Advances in Modern Medicine

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Advances in Modern Medicine introduces recent advanced medical practices performed at the Kure Medical Center and Chugoku Cancer Center (KMCCCC) - one of the leading hospitals in Japan - to those ...
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Eosinophilic Pancreatitis with Psoriasis Vulgaris

Pp. 438-446 (9)

Masashi Inoue, Masahiro Tanemura, Toshimitsu Irei, Nobutaka Hatanaka, Yuki Matsuzaka and Kazuya Kuraoka


Eosinophilic pancreatitis (EP) is a rare disease characterized by eosinophilic infiltration of pancreatic parenchyma. Although the etiology of EP is not fully understood, there may be some allergic mechanisms related to the disease. Here we report on an EP patient with psoriasis vulgaris.

A 47-year-old man was admitted with cardiac space pain and a feeling of abdominal compression. He had a history of psoriasis vulgaris treated with steroid ointment for the past 30 years. Laboratory findings revealed elevated serum titers amylase. An abdominopelvic computed tomography scan showed a cystic lesion 45 mm in diameter localized in the pancreatic tail. He was diagnosed with pancreatic pseudocyst and conservative medical treatment was initiated with antimicrobial drugs and gabexate mesilate. Whenever meals were taken, pancreatitis aggravation returned. Eosinophilic leukocytosis occurred during steroid administration. Pseudoaneurysm in the splenic artery solution part occurred and a splenic artery embolism was performed in interventinal radiology. The patient underwent distal pancreatectomy. The operation specimen revealed eosinophilic infiltration.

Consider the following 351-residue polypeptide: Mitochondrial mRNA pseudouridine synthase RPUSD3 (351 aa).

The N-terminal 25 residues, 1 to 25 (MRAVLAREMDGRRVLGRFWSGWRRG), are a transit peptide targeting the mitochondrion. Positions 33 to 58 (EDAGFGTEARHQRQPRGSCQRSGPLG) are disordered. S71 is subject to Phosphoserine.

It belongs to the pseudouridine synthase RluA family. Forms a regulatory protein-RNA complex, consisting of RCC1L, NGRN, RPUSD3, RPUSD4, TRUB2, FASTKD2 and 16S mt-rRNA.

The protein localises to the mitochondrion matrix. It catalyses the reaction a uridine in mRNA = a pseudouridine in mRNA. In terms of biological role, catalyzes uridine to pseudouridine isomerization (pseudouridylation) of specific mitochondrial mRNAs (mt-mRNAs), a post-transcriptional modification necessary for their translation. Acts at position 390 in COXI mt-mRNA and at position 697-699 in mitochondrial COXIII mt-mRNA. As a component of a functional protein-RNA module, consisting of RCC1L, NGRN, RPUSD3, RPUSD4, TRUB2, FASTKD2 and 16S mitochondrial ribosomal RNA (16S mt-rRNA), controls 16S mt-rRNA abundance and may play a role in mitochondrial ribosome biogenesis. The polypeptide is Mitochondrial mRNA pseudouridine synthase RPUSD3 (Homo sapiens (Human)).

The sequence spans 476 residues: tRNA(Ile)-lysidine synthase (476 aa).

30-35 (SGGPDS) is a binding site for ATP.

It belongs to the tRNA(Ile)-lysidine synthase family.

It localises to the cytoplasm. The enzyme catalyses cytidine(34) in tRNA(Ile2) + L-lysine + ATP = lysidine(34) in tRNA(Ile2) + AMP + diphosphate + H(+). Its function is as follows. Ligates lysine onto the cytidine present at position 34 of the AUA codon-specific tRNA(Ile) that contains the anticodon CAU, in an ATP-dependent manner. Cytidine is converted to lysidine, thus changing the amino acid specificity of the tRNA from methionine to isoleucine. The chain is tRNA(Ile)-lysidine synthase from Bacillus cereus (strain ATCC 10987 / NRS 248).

Despite the unusual occurrence of EP, it should be considered in the differential diagnosis of patients with allergic disease or with an eosinophillia group presenting pancreatitis. In such cases, EUS-FNA or laparoscopic biopsy should be mandatory to avoid unnecessary surgical operation.


Distal pancreatectomy, Eosinophilic pancreatitis, Pancreatic pseudocyst, Psoriasis vulgaris, Steroid.


Department of Surgery, National Hospital Organization, Kure Medical Center and Chugoku Cancer Center, 3-1 Aoyama-cho, Kure737-0023, Japan.